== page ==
There are many beautiful temples in Hong Kong which are generally open to the public, and there is much Chinese culture to discover and enjoy by visiting a few of them. If you are short on time, then maybe one of the following temples will be worth a visit. If you have more time, why not visit them all?
The Ma Moo temple, built at the beginning of the British Colonial period on Hollywood Road, is certainly worth a visit. There is also the Wong Tai Sin temple in Kowloon. This Taoist temple is famous for the many prayers answered, via a practice called ‘kau chim’. The temple itself is typical of Chinese-style architecture with grand pillars and multi-coloured carvings.
6. Hong Kong Museums
There are over 20 museums in Hong Kong focusing on a large variety of topics from art and film, to science and transportation. Many of these museums offer free admissions on Wednesdays.
One of the best to visit is the Hong Kong Museum of History as it provides a complete overview of Hong Kong’s past up to the present day. Tt is also easy to get to, being at a central location. If you’re travelling with young children, the science museums or space museum are really great and both are also located in the tourist district.
7. Hit The Beach
It’s not something that most people immediately associate with Hong Kong, but there are plenty of beaches nearby and you can have a great time enjoying these summer hotspots and getting away from the bustle of the city. From the beach, you can watch windsurfers or if you are lucky, catch a Dragon Boat race, or just simply soak up the sun and go for a paddle. One of the nicest beaches can be found at Repulse Bay.
8. Take a Hike
On your first visit to Hong Kong, you might also be surprised at how hilly the city is. Hong Kong is surrounded by mountains, hills and peaks and throughout this diverse landscape, there are many popular hiking trails. One of the more popular hiking trails is The Dragon’s Back which offers fantastic views of the southeast corner of Hong Kong island. Hiking this takes around 3 hours and it covers about 8.5 km of trails, and is generally manageable for the novice hiker.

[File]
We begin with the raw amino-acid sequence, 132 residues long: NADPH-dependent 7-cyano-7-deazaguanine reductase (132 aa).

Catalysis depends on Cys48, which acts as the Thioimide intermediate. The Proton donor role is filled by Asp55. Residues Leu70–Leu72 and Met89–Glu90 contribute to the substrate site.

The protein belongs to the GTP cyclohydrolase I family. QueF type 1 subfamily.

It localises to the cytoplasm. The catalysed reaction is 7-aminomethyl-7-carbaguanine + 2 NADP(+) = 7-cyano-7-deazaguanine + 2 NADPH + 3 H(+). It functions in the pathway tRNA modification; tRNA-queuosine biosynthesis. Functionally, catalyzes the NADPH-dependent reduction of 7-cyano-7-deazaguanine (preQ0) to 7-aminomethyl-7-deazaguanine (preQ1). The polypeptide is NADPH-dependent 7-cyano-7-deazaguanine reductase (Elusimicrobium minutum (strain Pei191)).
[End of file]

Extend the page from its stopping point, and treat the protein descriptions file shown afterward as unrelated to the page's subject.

9. Go Green
There are many green areas in Hong Kong and a sprinkling of beautiful parks set amongst the countless skyscrapers. All are free to enter, so if the traffic starts to get on your nerves and you need some green space to rejuvenate in, then this is where you should head. Two of the most popular parks are Hong Kong Park and the Zoological and Botanical Garden on Hong Kong island. Further afield, you can pop over to Kowloon Park where can even find some resident flamingos.
The obligatory selfie on ‘The Peak’
10. Visit Victoria Peak
And, finally, no visit to Hong Kong would be complete without a visit to Victoria Peak (or simply ‘The Peak’ as it is known locally). This famous landmark offers the classic Hong Kong panorama that has adored a million selfies. Near the summit, at 396 m, you’ll find the entertainment and viewing complex called Peak Tower where you can snap that perfect souvenir photograph from the 360-degree observation deck. On a clear day, you can even make out the outlying islands on the South China Sea. Although the peak is free, getting to it will incur a cost unless you are very, very fit and fancy a 2 to 3 hour, very steep hike. My advice, take the funicular tram (takes 10 minutes and is way more fun).
View the original article to see embedded media.
View the original article to see embedded media.
© 2022 Jerry Cornelius